I decided to watch Lone Survivor after having read a positive review on The War Movie Buff’s blog (here). I did not regret it, although I have some reservations.

Talk about a doomed operation. Lone Survivor is based on a true story – Operation Red Wing – which went horribly wrong. Given how the movie starts and its title, it’s not a spoiler to mention that the operation only had one survivor played by Mark Wahlberg. 

The movie is set in Afghanistan in 2005. Marcus Luttrell (Mark Wahlberg) and three other Navy Seals are sent on a mission to capture or kill al Qaeda leader Ahmad Shahd. While hiding in the mountains goatherds literally stumble over them. The four men have a heated discussion about what they should do with them. Two want them dead, one wants to tie them and only Luttrell wants to let them go. Unfortunately their communication systems don’t work and they cannot reach their commander (Eric Bana) and ask for advice. Finally they let them go as that is in line with their rules of engagement. It’s clear that while this is the right thing to do, nothing good can come of it. And indeed, one of the herders runs down to the village and alerts the men surrounding Ahmad Shadh. What follows is an intense two hours of flight and fight.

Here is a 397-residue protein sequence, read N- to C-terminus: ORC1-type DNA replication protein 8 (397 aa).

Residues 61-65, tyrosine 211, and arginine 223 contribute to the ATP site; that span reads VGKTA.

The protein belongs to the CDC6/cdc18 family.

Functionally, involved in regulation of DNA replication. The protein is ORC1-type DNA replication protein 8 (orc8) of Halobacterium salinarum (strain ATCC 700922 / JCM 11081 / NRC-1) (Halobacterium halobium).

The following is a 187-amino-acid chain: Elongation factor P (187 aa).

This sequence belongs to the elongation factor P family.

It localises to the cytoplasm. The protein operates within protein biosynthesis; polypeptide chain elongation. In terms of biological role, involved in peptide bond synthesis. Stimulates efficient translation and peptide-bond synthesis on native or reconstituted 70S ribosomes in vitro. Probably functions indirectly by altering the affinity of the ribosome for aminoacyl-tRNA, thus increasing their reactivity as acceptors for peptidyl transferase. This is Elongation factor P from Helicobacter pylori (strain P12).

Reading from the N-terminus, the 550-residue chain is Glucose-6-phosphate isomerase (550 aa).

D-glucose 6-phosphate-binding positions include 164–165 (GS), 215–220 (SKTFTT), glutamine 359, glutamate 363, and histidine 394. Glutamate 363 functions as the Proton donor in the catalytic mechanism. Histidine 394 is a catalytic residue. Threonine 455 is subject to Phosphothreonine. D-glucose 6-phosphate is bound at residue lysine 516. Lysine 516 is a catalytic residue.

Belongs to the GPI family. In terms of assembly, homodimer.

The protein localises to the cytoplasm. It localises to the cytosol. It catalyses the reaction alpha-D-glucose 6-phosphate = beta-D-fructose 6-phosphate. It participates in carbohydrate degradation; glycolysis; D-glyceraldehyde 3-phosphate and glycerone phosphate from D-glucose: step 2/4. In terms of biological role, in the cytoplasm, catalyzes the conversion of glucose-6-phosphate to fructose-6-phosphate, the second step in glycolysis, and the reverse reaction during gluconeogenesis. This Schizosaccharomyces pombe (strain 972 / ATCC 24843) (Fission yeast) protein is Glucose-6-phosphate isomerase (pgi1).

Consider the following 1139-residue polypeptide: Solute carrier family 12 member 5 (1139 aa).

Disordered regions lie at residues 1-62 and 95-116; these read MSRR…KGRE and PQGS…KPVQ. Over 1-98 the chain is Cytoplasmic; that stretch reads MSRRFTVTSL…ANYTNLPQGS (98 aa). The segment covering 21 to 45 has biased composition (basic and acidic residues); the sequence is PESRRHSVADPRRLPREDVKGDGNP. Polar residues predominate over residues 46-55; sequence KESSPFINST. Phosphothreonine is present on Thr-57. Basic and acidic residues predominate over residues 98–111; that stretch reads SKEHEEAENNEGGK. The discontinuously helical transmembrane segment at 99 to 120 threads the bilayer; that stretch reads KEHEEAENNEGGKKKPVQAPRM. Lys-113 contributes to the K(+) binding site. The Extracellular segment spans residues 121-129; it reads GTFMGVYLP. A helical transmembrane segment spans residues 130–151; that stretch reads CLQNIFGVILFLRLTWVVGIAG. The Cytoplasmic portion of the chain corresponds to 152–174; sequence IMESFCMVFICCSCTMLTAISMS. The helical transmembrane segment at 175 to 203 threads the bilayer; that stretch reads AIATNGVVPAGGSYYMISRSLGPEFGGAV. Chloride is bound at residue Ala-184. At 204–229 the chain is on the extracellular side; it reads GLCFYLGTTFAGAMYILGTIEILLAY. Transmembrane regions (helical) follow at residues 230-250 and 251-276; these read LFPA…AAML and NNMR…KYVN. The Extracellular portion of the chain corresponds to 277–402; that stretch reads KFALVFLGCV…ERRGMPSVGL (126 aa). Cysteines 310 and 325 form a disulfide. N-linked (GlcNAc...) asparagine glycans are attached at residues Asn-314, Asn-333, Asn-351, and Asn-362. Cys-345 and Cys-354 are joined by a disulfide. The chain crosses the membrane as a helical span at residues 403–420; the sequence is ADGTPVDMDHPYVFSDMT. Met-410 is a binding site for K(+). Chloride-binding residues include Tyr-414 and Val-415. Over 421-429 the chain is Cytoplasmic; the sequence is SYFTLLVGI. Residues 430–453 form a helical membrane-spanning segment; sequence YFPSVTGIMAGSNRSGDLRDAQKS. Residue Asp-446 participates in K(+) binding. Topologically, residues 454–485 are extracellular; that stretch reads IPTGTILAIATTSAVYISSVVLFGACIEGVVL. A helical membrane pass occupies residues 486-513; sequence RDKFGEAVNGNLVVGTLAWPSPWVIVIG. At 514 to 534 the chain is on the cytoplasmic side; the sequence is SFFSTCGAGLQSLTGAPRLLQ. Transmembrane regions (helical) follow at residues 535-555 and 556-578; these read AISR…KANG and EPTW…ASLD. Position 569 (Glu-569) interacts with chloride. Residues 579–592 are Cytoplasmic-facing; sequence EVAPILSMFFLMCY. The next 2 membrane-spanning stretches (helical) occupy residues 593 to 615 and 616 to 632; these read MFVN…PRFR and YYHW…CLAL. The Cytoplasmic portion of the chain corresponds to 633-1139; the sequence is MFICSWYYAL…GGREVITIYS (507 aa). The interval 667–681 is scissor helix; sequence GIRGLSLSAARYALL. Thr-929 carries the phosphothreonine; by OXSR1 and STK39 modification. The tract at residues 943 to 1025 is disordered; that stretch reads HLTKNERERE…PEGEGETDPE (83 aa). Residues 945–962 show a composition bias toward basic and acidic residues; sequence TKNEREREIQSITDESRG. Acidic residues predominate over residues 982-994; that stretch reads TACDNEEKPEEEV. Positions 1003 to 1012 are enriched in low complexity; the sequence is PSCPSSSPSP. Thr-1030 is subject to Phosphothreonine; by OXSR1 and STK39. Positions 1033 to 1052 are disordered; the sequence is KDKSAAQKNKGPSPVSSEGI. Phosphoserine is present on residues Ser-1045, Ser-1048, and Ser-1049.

First I’d like to say that the movie is well done. The pacing is good, there is some nice cinematography (stunning sunsets), the music works well, the action scenes are extremely realistic. The characters aren’t fully rounded, but that would be absurd in a movie like this. Last, but not least it’s very suspenseful, although we know there’s only one survivor.

I thought that in choosing this title and beginning of the film, which clearly shows that only Wahlberg’s character survived, the director stayed away from sentimentality and melodrama, which is so often annoying in movies of this type.

I’ve seen this compared to Black Hawk Down but I can’t see any similarity. I was reminded of Bravo Two Zero, in which the failing communication also played a major role. Lone Survivor has elements of both Act of Valor and the French Forces Spécilales, but I would say it’s better.